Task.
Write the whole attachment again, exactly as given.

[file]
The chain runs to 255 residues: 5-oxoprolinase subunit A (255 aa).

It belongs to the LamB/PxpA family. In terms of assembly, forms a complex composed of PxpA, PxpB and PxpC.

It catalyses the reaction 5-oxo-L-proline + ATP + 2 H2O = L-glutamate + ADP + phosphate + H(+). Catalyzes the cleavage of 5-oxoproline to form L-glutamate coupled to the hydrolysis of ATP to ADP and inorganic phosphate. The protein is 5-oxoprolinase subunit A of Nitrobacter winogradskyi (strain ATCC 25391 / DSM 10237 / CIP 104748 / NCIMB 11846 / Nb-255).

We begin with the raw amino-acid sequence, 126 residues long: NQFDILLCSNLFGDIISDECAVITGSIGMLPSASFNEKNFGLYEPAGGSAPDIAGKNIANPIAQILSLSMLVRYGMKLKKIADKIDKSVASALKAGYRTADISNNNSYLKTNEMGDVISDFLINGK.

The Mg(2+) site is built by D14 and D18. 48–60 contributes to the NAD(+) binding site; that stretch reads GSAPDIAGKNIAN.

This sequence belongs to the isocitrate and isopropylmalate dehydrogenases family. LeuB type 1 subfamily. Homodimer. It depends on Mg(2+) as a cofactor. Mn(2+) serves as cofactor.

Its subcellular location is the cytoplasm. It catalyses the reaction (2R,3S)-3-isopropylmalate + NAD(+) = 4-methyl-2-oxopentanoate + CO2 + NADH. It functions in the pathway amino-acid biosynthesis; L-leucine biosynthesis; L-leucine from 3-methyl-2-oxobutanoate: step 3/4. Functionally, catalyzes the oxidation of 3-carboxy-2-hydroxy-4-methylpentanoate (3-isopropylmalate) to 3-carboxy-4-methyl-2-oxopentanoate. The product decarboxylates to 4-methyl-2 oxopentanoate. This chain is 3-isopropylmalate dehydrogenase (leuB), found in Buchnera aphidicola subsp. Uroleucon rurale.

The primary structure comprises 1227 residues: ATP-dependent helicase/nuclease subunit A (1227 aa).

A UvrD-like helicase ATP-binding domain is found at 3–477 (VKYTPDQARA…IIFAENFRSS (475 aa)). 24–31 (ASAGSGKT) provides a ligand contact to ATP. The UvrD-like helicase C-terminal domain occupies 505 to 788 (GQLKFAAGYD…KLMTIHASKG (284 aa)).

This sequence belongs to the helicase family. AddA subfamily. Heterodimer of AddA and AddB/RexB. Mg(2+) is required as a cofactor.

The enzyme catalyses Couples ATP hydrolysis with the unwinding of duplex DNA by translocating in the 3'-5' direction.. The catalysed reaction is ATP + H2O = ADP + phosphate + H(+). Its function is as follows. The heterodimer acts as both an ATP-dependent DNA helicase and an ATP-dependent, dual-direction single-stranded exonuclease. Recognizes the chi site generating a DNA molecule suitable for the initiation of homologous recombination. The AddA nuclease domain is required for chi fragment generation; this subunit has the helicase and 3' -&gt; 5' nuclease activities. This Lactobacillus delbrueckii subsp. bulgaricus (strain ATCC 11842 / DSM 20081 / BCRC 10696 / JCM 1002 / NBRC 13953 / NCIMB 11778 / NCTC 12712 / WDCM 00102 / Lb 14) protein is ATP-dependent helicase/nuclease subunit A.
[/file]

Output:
The chain runs to 255 residues: 5-oxoprolinase subunit A (255 aa).

It belongs to the LamB/PxpA family. In terms of assembly, forms a complex composed of PxpA, PxpB and PxpC.

It catalyses the reaction 5-oxo-L-proline + ATP + 2 H2O = L-glutamate + ADP + phosphate + H(+). Catalyzes the cleavage of 5-oxoproline to form L-glutamate coupled to the hydrolysis of ATP to ADP and inorganic phosphate. The protein is 5-oxoprolinase subunit A of Nitrobacter winogradskyi (strain ATCC 25391 / DSM 10237 / CIP 104748 / NCIMB 11846 / Nb-255).

We begin with the raw amino-acid sequence, 126 residues long: NQFDILLCSNLFGDIISDECAVITGSIGMLPSASFNEKNFGLYEPAGGSAPDIAGKNIANPIAQILSLSMLVRYGMKLKKIADKIDKSVASALKAGYRTADISNNNSYLKTNEMGDVISDFLINGK.

The Mg(2+) site is built by D14 and D18. 48–60 contributes to the NAD(+) binding site; that stretch reads GSAPDIAGKNIAN.

This sequence belongs to the isocitrate and isopropylmalate dehydrogenases family. LeuB type 1 subfamily. Homodimer. It depends on Mg(2+) as a cofactor. Mn(2+) serves as cofactor.

Its subcellular location is the cytoplasm. It catalyses the reaction (2R,3S)-3-isopropylmalate + NAD(+) = 4-methyl-2-oxopentanoate + CO2 + NADH. It functions in the pathway amino-acid biosynthesis; L-leucine biosynthesis; L-leucine from 3-methyl-2-oxobutanoate: step 3/4. Functionally, catalyzes the oxidation of 3-carboxy-2-hydroxy-4-methylpentanoate (3-isopropylmalate) to 3-carboxy-4-methyl-2-oxopentanoate. The product decarboxylates to 4-methyl-2 oxopentanoate. This chain is 3-isopropylmalate dehydrogenase (leuB), found in Buchnera aphidicola subsp. Uroleucon rurale.

The primary structure comprises 1227 residues: ATP-dependent helicase/nuclease subunit A (1227 aa).

A UvrD-like helicase ATP-binding domain is found at 3–477 (VKYTPDQARA…IIFAENFRSS (475 aa)). 24–31 (ASAGSGKT) provides a ligand contact to ATP. The UvrD-like helicase C-terminal domain occupies 505 to 788 (GQLKFAAGYD…KLMTIHASKG (284 aa)).

This sequence belongs to the helicase family. AddA subfamily. Heterodimer of AddA and AddB/RexB. Mg(2+) is required as a cofactor.

The enzyme catalyses Couples ATP hydrolysis with the unwinding of duplex DNA by translocating in the 3'-5' direction.. The catalysed reaction is ATP + H2O = ADP + phosphate + H(+). Its function is as follows. The heterodimer acts as both an ATP-dependent DNA helicase and an ATP-dependent, dual-direction single-stranded exonuclease. Recognizes the chi site generating a DNA molecule suitable for the initiation of homologous recombination. The AddA nuclease domain is required for chi fragment generation; this subunit has the helicase and 3' -&gt; 5' nuclease activities. This Lactobacillus delbrueckii subsp. bulgaricus (strain ATCC 11842 / DSM 20081 / BCRC 10696 / JCM 1002 / NBRC 13953 / NCIMB 11778 / NCTC 12712 / WDCM 00102 / Lb 14) protein is ATP-dependent helicase/nuclease subunit A.